A storage startup called Nasuni is unveiling a virtual NAS file server that runs on VMware and connects customers to cloud platforms such as Amazon's Simple Storage Service, adding encryption to enhance security and several features to improve performance.
Nasuni was founded last year and on Tuesday is announcing the beta version of its Nasuni Filer – a so-called "cloud storage gateway." Target customers are mid-sized companies who are interested in cloud storage, but are concerned about exposing sensitive data or suffering from high latency.
"We connect our customers to partners, people like Iron Mountain and Amazon that provide cloud storage, and we are delivering it as a file server in your virtual environment," says Nasuni founder and CEO Andres
Rodriguez, who previously founded Archivas, an online storage management software vendor acquired by Hitachi Data Systems three years ago.
Nasuni is based in Natick, Mass., with 18 employees, and has $8 million in first-round funding from North Bridge Venture Partners and Sigma Partners. Rodriguez says Nasuni has eight customers in alpha mode and is now offering the filer in a free public beta.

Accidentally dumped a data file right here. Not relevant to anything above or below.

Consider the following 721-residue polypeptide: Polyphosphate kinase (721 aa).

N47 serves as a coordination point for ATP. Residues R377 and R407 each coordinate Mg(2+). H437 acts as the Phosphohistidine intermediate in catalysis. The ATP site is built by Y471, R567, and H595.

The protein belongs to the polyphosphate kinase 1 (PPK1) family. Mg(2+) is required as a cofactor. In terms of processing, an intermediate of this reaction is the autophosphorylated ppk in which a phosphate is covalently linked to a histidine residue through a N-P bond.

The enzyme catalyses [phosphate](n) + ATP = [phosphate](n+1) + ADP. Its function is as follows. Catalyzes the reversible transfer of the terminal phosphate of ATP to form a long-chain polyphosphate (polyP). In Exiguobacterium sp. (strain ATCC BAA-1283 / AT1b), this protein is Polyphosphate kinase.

Nasuni's NAS file server runs in a VMware virtual machine and integrates with either Amazon S3 or Iron Mountain remote storage services, while providing features such as encryption, caching, deduplication, automatic provisioning, and synchronous snapshots.
Accessing cloud storage introduces latency, Rodriguez says, but Nasuni allows users to work with a local cache, speeding up access to data.
"It's quite clever," says IDC analyst Laura DuBois. "It does address security concerns in the form of encryption of data in flight and at rest, and it also certainly addresses the concerns around availability."
Nasuni is one of many startups building software and services that add capability to cloud platforms such as Amazon. For example, the company RightScale was founded to help customers build and clone virtual servers and manage storage in the cloud, and Symantec offers storage management for Amazon customers.
Nasuni will make its product generally available in the spring, and add more partners before doing so, according to Rodriguez. Nasuni will start charging customers after the beta trial, with fees starting around $250 a month. Although two vendors will be involved in each sale, customers would receive just one bill, which could come either from Nasuni or a partner depending on the billing model, he says.